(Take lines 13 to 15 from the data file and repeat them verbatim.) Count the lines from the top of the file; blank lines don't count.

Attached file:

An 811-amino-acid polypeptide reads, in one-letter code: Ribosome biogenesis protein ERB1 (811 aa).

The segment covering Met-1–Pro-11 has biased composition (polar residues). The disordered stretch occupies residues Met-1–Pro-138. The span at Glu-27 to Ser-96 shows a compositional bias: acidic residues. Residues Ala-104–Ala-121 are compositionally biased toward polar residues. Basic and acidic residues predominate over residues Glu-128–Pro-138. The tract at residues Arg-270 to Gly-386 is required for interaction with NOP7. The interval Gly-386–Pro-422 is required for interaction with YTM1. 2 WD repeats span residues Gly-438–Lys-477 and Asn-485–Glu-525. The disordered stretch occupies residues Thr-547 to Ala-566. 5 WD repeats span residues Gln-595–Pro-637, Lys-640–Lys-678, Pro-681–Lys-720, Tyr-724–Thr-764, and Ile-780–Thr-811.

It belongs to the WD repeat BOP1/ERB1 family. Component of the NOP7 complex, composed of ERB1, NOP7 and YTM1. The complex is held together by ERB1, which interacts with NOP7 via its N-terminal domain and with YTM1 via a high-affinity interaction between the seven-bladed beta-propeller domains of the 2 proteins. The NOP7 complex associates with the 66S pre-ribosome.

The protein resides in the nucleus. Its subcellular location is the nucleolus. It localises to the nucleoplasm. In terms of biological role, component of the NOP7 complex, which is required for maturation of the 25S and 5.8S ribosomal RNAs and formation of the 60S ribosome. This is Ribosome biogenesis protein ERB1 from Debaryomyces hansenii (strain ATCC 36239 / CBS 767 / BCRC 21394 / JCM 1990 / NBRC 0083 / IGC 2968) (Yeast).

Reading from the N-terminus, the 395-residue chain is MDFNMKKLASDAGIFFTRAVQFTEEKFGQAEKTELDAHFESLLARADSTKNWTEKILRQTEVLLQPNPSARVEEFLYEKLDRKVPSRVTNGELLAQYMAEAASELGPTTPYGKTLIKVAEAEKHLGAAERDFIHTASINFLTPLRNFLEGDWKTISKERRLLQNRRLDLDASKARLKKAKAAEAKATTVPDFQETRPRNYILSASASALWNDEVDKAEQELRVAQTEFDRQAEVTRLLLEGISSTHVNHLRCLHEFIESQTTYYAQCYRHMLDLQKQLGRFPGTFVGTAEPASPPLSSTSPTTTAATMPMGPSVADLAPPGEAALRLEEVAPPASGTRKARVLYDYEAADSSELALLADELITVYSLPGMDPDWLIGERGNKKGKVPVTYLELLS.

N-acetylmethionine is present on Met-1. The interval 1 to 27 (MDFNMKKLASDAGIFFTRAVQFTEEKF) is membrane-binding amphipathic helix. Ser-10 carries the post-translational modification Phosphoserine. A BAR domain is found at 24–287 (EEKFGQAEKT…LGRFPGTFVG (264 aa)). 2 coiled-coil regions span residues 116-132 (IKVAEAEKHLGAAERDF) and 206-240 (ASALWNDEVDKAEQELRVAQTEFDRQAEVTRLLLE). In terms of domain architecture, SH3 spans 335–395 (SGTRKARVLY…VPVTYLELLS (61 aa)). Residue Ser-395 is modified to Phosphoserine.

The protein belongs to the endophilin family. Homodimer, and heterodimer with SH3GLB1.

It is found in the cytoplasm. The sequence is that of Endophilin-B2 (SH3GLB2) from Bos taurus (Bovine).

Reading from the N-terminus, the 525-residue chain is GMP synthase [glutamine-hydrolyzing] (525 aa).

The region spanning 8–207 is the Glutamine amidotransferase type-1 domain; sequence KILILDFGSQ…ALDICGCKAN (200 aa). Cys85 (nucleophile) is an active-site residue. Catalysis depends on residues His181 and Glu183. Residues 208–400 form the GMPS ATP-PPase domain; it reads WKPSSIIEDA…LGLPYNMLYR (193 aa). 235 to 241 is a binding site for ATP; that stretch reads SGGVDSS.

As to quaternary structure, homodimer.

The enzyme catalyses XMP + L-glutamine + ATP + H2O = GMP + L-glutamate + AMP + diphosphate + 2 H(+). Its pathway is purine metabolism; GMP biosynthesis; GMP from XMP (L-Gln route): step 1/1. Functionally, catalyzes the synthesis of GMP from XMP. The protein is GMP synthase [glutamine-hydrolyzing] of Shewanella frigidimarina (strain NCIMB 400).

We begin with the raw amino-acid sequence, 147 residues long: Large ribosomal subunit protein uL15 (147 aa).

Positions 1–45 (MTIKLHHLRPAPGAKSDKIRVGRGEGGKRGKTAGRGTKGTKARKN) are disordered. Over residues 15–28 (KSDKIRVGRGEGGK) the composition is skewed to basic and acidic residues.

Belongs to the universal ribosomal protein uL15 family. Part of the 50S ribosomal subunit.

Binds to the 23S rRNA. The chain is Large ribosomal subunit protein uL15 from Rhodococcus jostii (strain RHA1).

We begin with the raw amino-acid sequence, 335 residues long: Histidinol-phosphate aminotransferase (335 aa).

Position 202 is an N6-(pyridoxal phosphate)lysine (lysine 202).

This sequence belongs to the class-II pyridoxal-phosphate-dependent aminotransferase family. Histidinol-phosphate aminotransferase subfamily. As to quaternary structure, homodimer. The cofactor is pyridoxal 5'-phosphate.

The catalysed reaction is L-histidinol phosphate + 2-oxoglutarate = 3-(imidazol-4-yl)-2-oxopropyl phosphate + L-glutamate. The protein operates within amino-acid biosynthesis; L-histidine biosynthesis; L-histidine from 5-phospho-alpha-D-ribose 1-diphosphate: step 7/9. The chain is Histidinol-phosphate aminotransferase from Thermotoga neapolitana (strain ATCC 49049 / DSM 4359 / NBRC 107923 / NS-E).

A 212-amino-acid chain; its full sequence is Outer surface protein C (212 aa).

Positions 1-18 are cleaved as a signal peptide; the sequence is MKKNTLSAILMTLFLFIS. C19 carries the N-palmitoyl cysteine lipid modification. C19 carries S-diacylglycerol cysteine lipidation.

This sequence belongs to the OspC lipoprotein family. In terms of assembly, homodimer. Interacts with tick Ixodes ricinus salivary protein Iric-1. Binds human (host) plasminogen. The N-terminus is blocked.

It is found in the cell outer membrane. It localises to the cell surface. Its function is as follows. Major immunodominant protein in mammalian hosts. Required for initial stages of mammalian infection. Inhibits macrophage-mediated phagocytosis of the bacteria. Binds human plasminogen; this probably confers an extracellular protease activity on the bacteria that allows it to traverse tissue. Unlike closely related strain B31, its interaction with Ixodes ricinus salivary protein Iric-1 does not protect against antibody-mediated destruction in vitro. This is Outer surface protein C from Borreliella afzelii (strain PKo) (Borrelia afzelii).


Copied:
We begin with the raw amino-acid sequence, 147 residues long: Large ribosomal subunit protein uL15 (147 aa).

Positions 1–45 (MTIKLHHLRPAPGAKSDKIRVGRGEGGKRGKTAGRGTKGTKARKN) are disordered. Over residues 15–28 (KSDKIRVGRGEGGK) the composition is skewed to basic and acidic residues.

Belongs to the universal ribosomal protein uL15 family. Part of the 50S ribosomal subunit.